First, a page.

Talk to me, baby...
Ian Andrew Bell
fork at ianbell.com
Wed Oct 22 17:01:28 PDT 2003
I use 411 with Bell often.
Emily invariably has a hard time with my white angle-saxon protestant
queen's english accent, and passes me off to Betty, or Marge, or
Jennifer. Their fully DNA-based speech-to-text algorithm seems to be
the only thing that works reliably.
On Wednesday, October 22, 2003, at 11:50 AM, jbone at place.org wrote:
> Voice XML gets some traction? I can't speak to Emily (huh, huh, huh -
> pun intended) but I know that if I ever meet Claire from Sprint in
> some virtual bar sometime I'm going to try to give her a piece of my
> mind. Not hopeful that this'll go anywhere --- "I'm... sorry, I
> didn't understand that." That patronizing tone, aaaargh! But I'm
> going to overload her puny Markov chains trying. ;-)
> Anybody hereabouts a Bell Canada customer w/ experience w/ Emily?
> [Hmmm... a quick Google reveals that Sprint is a customer of Nuance
> as well. Perhaps Emily and Claire are siblings. -jb]
> Talking to a computer named Emily
> Posted on:Wednesday, October 22, 2003
> In "2001: A Space Odyssey," a smooth-talking supercomputer named HAL
> 9000 (named after a fictional lab in Urbana, Illinois) sang, carried
> on conversations and killed humans who tried to unplug it. In 2003,
> the HAL is here, but its name is Emily and it gives out telephone
> Emily is actually a voice-automated directory service Bell Canada
> installed, according to Chuck Berger, CEO of Nuance Communications,
> the software company that came up with the system. The Nuance software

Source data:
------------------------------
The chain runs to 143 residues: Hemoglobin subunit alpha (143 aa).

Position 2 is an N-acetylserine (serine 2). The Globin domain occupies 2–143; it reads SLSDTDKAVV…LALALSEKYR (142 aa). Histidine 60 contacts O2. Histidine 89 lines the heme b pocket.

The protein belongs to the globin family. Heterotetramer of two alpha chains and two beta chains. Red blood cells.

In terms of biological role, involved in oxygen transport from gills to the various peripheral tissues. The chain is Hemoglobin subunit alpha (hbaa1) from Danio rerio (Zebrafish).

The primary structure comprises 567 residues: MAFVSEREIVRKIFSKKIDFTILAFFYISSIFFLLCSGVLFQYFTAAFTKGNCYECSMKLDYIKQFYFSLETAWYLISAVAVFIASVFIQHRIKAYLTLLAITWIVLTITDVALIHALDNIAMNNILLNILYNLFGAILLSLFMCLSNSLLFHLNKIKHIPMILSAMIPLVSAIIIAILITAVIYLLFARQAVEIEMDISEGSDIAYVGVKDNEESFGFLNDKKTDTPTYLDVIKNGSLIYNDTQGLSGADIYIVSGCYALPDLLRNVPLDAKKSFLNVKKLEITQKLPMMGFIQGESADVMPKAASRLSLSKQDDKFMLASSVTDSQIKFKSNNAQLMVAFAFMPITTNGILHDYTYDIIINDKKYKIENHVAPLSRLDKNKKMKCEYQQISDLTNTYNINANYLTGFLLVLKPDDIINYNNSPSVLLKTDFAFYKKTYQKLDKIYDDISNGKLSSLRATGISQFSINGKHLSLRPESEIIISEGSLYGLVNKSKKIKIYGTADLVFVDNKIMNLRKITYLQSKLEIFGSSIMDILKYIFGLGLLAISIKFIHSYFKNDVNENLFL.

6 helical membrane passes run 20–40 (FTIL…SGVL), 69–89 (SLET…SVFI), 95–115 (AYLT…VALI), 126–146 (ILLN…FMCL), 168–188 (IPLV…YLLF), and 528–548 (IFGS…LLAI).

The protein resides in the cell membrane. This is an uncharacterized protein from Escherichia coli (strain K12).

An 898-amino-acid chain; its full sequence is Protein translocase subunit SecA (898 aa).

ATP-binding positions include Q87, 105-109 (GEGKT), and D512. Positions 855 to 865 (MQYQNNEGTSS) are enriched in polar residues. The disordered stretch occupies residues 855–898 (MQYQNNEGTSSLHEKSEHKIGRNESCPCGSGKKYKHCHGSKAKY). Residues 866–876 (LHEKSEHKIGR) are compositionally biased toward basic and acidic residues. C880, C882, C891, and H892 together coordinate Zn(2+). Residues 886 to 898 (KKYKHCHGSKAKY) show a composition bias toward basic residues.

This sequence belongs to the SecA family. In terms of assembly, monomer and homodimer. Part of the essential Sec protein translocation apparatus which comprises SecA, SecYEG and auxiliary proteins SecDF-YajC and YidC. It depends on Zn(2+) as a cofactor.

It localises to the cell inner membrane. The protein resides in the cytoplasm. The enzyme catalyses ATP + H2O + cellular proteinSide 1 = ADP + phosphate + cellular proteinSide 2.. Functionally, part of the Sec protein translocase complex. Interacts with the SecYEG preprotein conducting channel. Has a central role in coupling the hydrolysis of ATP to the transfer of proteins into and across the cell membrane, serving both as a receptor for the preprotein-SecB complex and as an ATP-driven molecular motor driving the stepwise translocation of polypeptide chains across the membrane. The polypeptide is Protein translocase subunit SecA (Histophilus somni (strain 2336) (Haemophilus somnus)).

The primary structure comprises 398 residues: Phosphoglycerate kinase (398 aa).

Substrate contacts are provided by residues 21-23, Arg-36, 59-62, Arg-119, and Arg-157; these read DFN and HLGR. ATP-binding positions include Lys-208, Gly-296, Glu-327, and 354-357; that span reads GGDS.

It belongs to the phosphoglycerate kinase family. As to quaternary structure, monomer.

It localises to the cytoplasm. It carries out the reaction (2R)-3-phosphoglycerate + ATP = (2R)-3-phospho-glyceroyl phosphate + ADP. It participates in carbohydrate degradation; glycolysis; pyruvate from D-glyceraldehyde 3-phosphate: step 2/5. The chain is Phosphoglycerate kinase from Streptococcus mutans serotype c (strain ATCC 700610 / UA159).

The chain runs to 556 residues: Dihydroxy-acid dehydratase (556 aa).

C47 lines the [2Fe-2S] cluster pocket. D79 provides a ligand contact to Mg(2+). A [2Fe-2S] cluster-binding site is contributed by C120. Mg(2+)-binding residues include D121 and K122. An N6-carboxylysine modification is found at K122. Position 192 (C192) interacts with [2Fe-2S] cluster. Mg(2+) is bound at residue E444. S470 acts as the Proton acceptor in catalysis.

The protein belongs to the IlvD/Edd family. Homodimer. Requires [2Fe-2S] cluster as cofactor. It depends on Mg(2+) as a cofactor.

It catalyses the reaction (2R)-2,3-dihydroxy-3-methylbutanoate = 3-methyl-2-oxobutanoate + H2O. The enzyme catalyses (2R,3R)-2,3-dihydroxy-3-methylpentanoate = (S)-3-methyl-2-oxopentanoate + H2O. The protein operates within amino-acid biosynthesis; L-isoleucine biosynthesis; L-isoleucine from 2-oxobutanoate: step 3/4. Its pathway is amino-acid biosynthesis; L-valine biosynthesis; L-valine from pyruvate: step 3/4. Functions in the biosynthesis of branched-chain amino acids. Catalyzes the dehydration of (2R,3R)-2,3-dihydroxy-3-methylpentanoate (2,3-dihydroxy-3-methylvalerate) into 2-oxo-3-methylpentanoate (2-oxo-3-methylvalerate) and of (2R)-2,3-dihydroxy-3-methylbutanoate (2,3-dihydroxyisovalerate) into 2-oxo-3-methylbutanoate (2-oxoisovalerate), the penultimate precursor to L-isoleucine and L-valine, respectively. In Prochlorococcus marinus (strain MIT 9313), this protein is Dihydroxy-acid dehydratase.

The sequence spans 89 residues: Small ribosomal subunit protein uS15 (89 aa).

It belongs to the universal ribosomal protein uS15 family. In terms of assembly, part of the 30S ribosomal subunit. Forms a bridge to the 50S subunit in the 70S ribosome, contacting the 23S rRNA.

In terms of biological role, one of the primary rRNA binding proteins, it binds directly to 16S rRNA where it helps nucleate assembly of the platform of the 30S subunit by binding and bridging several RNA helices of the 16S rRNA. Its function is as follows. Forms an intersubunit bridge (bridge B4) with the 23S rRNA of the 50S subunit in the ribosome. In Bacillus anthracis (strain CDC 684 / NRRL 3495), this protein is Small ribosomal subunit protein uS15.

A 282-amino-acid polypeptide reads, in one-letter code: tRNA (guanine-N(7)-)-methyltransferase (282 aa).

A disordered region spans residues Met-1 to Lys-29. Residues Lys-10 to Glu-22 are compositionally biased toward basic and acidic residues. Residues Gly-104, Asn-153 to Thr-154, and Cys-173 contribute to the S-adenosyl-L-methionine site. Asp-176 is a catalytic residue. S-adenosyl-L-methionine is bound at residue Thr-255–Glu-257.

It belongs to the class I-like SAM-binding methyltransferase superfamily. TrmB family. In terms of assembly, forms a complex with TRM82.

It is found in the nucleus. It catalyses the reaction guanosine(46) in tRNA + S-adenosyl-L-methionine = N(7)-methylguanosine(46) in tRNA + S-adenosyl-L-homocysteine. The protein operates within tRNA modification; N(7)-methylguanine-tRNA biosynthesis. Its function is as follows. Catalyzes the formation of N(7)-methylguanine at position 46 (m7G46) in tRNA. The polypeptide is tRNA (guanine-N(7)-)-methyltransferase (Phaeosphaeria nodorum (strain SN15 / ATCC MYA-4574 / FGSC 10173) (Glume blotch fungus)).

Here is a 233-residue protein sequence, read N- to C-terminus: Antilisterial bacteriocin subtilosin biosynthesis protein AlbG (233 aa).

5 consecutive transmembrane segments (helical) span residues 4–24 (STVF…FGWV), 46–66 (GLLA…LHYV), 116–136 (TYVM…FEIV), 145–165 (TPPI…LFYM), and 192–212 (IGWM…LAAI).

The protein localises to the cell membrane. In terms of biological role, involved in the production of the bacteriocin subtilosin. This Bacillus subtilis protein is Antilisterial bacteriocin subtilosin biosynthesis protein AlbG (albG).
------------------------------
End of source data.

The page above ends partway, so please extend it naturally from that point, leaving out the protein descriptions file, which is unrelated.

> is based on Voice XML, a version of the Extensible Markup Language for
> enabling voice applications.
> Rather than navigating through preset options on a keypad or speaking
> to an attendant, Emily (Emilie for French speakers) digests an oral
> query and spits out an answer. Voice-automated call centers will,
> Berger hopes, become one of the hot new Web services that will allow
> companies to reduce the size of their help desks and increase customer
> satisfaction by making it easier to access information. British
> Airways, he asserted, cut the average cost of a customer support call
> from $3.50 to 15 cents.
> "Next year, some major financial institutions will complete the pilot
> programs," Berger said. Wells Fargo is on the verge of deploying a
> voice-activated customer support service. Advances in the software
> will also reduce implementation costs.
> But will customers like it? Acceptance is "part technical, part
> cultural," Berger said. Spoofing the system has already spawned a Web
> site. Could a sequel be next?
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